2. Deeper still, says Rabbeinu Bechayei is the invocation of the rock, for in that noun is found Moshe’s great disappointment. At the rock or with the rock, Moshe’s dream dies. Even after 515 prayers, he will not enter Eretz Yisrael. Moshe declares that Hashem [who refuses 515 heartfelt Moshe prayers] and his justice is perfect and beyond reproach. Not just any name of God, but the very name that evokes painful memories, serves as the ultimate faith statement that Hashem, the Rock behind [the judgement at] the rock is perfect in all ways.
3. Deeper and more far reaching is a final Rabbeinu Bechayei approach. The word tzur bears an etymological resemblance to formation or creation. In describing man’s formation the Torah uses the word vayitzer: [Bereishis, 1:7]
And Hashem Elokim [vayitzer], formed man from the dust of the ground, and breathed into his nostrils the breath of life; and man became a living soul.
Similarly, the Talmud in explaining Chana’s famous remark that there is no Rock like God declares: [Berachos 10a]
It is in the capacity of a human being to draw a figure on a wall, but he cannot invest it with breath and spirit, bowels and intestines. But the Holy One, blessed be He, is not so; He shapes one form in the midst of another, and invests it with breath and spirit, bowels and intestines. And that is what Hannah said: There is none holy as the Lord, for there is none beside You, neither is there any zur [rock] like our God. What means, neither is there any zur like our God? There is no artist [zayyar] like our God.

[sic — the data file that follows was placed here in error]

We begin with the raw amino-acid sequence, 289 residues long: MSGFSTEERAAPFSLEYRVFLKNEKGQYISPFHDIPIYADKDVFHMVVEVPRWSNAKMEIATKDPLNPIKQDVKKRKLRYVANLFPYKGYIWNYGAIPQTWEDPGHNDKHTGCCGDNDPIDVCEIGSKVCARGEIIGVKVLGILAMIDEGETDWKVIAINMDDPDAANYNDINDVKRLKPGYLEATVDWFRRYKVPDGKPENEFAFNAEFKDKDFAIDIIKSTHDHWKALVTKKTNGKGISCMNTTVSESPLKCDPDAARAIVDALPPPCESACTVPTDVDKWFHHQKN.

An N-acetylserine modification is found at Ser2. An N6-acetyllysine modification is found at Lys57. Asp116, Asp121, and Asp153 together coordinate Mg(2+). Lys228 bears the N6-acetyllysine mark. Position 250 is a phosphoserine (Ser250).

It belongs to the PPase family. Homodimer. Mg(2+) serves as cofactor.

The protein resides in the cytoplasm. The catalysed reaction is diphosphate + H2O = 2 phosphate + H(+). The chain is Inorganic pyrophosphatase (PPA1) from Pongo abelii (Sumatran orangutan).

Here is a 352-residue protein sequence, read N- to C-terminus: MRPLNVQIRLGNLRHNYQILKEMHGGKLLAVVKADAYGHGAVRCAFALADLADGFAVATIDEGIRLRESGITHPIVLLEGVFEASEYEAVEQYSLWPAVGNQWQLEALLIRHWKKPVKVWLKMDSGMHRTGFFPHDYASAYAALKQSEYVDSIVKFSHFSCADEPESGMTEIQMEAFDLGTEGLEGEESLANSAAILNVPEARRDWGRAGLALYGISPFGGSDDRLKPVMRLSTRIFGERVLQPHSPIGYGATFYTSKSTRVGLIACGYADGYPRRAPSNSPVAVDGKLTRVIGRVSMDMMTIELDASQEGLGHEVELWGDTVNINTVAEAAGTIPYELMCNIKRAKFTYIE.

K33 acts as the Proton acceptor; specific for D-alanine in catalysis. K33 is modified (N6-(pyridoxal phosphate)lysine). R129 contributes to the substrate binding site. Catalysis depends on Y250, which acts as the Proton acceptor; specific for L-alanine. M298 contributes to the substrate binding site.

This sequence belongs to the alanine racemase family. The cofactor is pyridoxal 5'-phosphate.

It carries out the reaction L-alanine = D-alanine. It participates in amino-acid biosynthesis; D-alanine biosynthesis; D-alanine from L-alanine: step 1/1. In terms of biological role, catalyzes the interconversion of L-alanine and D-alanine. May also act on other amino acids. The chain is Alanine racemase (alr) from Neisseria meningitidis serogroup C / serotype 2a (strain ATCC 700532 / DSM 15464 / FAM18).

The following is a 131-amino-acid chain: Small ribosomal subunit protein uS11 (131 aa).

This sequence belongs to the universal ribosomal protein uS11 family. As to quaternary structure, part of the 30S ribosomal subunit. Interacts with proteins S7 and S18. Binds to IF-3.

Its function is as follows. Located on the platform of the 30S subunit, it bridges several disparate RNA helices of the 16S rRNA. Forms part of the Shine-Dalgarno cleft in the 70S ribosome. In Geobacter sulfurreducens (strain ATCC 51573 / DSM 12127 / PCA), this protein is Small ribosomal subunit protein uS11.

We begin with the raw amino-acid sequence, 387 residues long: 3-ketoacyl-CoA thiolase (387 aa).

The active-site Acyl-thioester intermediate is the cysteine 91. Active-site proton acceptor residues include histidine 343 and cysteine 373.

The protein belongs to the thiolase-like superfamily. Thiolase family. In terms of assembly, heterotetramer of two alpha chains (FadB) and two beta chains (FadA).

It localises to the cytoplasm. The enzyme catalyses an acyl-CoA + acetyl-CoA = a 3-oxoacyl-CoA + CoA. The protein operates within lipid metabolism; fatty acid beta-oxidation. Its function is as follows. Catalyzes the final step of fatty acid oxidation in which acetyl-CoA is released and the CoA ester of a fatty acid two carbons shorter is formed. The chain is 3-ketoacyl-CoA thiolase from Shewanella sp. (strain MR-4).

Thus Tzur is connected to formation and even to artistry [tzayar]. Putting it all together, Moshe – on the last day of his life reflects upon [every] man’s purpose. Hashem, in His primordial creation, engineered us with the capacity for perfection. Hatzur Tamim Pa’alo – God’s original creation, His yetzirah, Adam could have had it all.
Shicheis lo- The corruption belongs to him .. they are a perverse and crooked generation.
That is – Man corrupted himself. In the process, Man bequeaths to the world generations that are twisted. Moshe then reflects:
Is it with Ad-noy that you deal this way? base people lacking wisdom. Is He not your Father, who made you His? He made you and gave you a base.
In other words: Is this the appropriate quid pro quo for the great gift of life that God has bestowed upon us? As such, Moshe lays down a challenge to each and every Jew, commensurate to his level:
My dear Jews as I leave this world, let us remember that we are programmed for greatness. The Divine Artist formed us with greatness in our midst and with a beautiful picture in mind. Use your gifts properly.
As we start the new year, still bathing in the Yom Kippur afterglow, God’s artwork has been restored. We are still fresh and clean. Let us use this moment to recommit ourselves to illuminating the great canvas known as life with a beautiful self-portrait of our radiant neshamas.
Good Shabbos, Asher Brander
Rabbi Asher Brander is the Rabbi of the Westwood Kehilla, Founder/Dean of LINK (Los Angeles Intercommunity Kollel) and is a Rebbe at Yeshiva University High Schools of Los Angeles
The words of this author reflect his/her own opinions and do not necessarily represent the official position of the Orthodox Union.